18 Songs, 1 Hour, 14 Minutes

EDITORS’ NOTES

The gloriously syrupy drones of Gene Loves Jezebel's frontmen (twin brothers Jay and Micheal Aston) rose in the afterglow of such pop doomsayers as Bauhuas and Siouxsie & The Banshees. And it all worked together swimmingly. This set collects everything great the band did between the years 1983 and 1999, from their broody dance-club hurts (“Bruises,” “Influenza," and “The Cow”) to the stuff recorded after former Gen X guitarist James Stevenson had joined the fold (the big-lunged hits “Desire,” “The Motion of Love," and “Jealous”). Stevenson’s muscular modal riffs brought pop energy and concise songcraft; this helped the band’s fortunes rise, especially in the United States, throughout the mid- and late '80s. By 1993’s should’ve-been-big “Josephina,” the band were all but done—but not before they released the truly beautiful “Who Wants to Go to Heaven” in 1999, a tune that fittingly closes this set.

EDITORS’ NOTES

The gloriously syrupy drones of Gene Loves Jezebel's frontmen (twin brothers Jay and Micheal Aston) rose in the afterglow of such pop doomsayers as Bauhuas and Siouxsie & The Banshees. And it all worked together swimmingly. This set collects everything great the band did between the years 1983 and 1999, from their broody dance-club hurts (“Bruises,” “Influenza," and “The Cow”) to the stuff recorded after former Gen X guitarist James Stevenson had joined the fold (the big-lunged hits “Desire,” “The Motion of Love," and “Jealous”). Stevenson’s muscular modal riffs brought pop energy and concise songcraft; this helped the band’s fortunes rise, especially in the United States, throughout the mid- and late '80s. By 1993’s should’ve-been-big “Josephina,” the band were all but done—but not before they released the truly beautiful “Who Wants to Go to Heaven” in 1999, a tune that fittingly closes this set.

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3:39
3:46
4:32
3:27
4:47
4:22
3:20
3:12
4:24
3:45
3:52
3:34
3:51
6:02
4:03
4:46
5:33

About Gene Loves Jezebel

Twin brothers Jay and Michael Aston began playing music in 1980 when they formed Slav Arian with guitarist Ian Hudson and a drum machine. Though the Astons grew up in Porthcawl, South Wales, they moved to London in 1981 and renamed the goth-influenced group Gene Loves Jezebel. The trio played several live shows and were quickly signed by Situation 2. In May 1982, the label released Gene Loves Jezebel's demo single, "Shavin' My Neck." The band then added bassist Julianne Regan and drummer Dick Hawkins. Regan left soon after to form All About Eve, leaving Ian Hudson and Michael Aston to alternate on bass until Peter Rizzo joined in 1984. Hawkins also split for a time -- replaced by John Murphy and later Steve Goulding -- but returned in 1983.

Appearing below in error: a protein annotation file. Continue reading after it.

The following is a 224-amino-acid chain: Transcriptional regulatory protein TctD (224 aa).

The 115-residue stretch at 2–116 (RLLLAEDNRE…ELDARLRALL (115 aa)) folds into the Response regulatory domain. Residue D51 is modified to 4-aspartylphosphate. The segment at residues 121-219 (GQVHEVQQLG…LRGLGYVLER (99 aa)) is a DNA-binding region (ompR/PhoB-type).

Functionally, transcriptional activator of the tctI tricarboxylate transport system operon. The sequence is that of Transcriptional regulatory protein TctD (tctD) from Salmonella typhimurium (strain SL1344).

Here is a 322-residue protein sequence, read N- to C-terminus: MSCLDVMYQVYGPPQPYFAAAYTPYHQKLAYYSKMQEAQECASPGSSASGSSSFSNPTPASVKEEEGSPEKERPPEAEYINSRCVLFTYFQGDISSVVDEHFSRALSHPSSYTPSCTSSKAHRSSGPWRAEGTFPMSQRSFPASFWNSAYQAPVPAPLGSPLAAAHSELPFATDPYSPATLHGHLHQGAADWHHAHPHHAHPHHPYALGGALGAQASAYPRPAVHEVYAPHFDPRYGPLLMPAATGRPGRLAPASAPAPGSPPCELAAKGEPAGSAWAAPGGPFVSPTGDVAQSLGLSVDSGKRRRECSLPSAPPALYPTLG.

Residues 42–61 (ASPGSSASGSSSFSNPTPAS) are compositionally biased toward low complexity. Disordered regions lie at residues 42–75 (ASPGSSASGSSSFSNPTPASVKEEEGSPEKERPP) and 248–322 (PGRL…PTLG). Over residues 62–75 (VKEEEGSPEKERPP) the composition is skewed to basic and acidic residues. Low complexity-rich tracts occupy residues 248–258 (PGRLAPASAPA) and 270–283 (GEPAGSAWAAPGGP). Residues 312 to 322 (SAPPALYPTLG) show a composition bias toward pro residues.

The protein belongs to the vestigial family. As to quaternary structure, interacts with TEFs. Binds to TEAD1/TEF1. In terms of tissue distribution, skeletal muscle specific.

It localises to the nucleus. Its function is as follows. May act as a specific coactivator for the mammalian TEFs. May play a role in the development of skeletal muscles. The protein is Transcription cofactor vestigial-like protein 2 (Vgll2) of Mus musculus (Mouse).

Gene Loves Jezebel released two more singles in 1983 before their debut album, Promise, hit number one in the U.K.'s indie charts. In 1984, the group recorded a John Peel radio session for BBC and toured America with John Cale. After returning to England, Gene Loves Jezebel released the singles "Influenza (Relapse)" and "Shame (Whole Heart Howl)," but then waited a full year before second album Immigrant appeared in mid-1985. (It's not very surprising that the album was recorded with a lineup change, this time drummer Marcus Gilvear instead of Dick Hawkins.) Immigrant also hit number one on the indie charts, but during a tortured American tour, founding member Hudson left, and was replaced by former Generation X guitarist James Stevenson.

The year 1986 brought a contract with Beggar's Banquet and, subsequently, popular-chart success for the group. "Sweetest Thing" hit the Top 75 in England, and the resulting album, Discover (which included a limited-edition live album called Glad to Be Alive), reached the expected indie chart top spot and also did well with college radio in America. Chris Bell became the band's fifth drummer later that year, and Gene Loves Jezebel's fourth album, The House of Dolls, was released late in 1987, yielding a single, "The Motion of Love," that grazed the U.S. charts. The Astons turned their attention to dance with the single "Heartache," but Michael decided to leave the band by mid-1989.

In a small twist of fate, Gene Loves Jezebel gained its highest-charting American single the following year, when "Jealous," the major single from Kiss of Life, reached number 68 in August 1990. Two years later, Jay Aston and co. released Heavenly Bodies, which did well in Europe and on American college radio; the group's American label folded one year later though, and after a few sporadic live shows, Gene Loves Jezebel called it quits.

As early as 1992, Michael Aston had been working with a new band called the Immigrants. Two years later, he re-formed the band as Edith Grove and released a self-titled album. Michael and Jay began working together again that same year, and later recorded two songs with Stevenson, Bell, and Rizzo for a GLJ best-of compilation, released in September 1995. While Jay performed occasional acoustic shows under his own name, Michael played with members of Scenic and released a solo album, Why Me Why This Why Now, in 1995. Gene Loves Jezebel re-formed in 1998 for VII, released in 1999 on Robinson Records. It was followed that same year by both Love Lies Bleeding and Live in the Voodoo City. Giving Up the Ghost appeared in early 2001. The two-disc Anthology, Vols. 1 & 2 arrived in 2006. ~ John Bush

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